Big deal, right? For many, no. For me, yes. It is a big deal.
I have come to the conclusion that I need a "beater." You know, the guitar you can throw into a trunk. You can beat-the-hell out of it and it stills plays loud and keeps in tune. I've discovered that such a guitar, for me, is not one made of wood.
I have some great guitars. I have three Martin's, two Guild's and two Taylors "both of which are build-to-order guitars). I primarily play the Martin D-18 retro. It's the lightest guitar I own and it's a pleasure to play for an hour, even after the repairs to the body that I recently had done after dropping it onto a tile floor at the church. The weight of the guitar helps the strap not dig into my neck as much as it does with either of my Guild jumbo's.
Ah, the Guild jumbo's, almost the perfect beaters. I love my Guild F50R six string. It's my New Mexico / Philmont Scout Ranch guitar. Doesn't quite project in terms of volume as I would like it to, but a great guitar. And, a heavy guitar. But it's not the beater I don't have to worry about. Low or high humidity will affect that guitar is seconds.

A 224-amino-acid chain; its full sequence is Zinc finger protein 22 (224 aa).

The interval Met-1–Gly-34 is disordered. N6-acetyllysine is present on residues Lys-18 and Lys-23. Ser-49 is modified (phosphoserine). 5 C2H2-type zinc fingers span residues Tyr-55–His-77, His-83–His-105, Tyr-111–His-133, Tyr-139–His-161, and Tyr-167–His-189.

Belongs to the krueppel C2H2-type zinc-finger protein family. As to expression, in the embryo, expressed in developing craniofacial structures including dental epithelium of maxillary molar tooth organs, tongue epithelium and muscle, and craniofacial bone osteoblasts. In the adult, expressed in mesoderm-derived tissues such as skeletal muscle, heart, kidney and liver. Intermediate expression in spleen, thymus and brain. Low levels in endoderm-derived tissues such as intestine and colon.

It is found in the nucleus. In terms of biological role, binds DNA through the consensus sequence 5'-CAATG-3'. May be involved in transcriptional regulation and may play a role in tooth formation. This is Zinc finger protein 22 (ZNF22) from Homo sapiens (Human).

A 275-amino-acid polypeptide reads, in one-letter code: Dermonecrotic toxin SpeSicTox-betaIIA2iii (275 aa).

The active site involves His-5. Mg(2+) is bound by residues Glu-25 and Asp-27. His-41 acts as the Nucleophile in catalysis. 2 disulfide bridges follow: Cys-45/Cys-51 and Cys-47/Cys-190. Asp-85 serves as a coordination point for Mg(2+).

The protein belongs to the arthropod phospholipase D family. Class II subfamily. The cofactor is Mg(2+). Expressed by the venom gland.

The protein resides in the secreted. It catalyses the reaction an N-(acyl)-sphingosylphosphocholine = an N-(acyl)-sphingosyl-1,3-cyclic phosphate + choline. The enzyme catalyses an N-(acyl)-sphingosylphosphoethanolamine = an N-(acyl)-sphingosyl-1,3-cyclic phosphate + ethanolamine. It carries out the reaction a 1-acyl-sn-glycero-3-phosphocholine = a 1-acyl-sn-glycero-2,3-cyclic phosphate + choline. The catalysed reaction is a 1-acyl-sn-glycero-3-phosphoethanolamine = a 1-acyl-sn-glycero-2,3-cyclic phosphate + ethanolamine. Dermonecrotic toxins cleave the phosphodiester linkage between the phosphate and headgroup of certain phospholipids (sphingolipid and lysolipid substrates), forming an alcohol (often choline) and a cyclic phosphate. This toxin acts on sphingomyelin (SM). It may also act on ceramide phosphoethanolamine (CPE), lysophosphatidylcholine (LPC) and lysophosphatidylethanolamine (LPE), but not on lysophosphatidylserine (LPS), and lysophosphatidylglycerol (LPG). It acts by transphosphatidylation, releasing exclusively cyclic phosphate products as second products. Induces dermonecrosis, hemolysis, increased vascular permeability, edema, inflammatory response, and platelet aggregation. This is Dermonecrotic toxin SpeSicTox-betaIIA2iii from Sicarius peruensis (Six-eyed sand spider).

My two Taylor's are simply the two nicest guitars I own. Both are sinker redwood and mahogany. I haven't played the GS in months, and can't remember the last time I played the T-5. I ordered the T-5 back when I had cancer, and it was an emotional purchase because I thought I might be dying.
I know . . . sad. Having a guitar and never playing it is a sad thing to a guitarist. In truth, I am an acoustic player, even when plugged in.
So . . . I would like a guitar that will humidity and temperatures will have minimal affect on. I want a guitar that projects well, and I want it to be light.
That narrows down the choice to a Rainsong dreadnaught or jumbo. Probably the jumbo. I'm still 6'6", but down in weight to 248. A jumbo still looks about right.
More to come.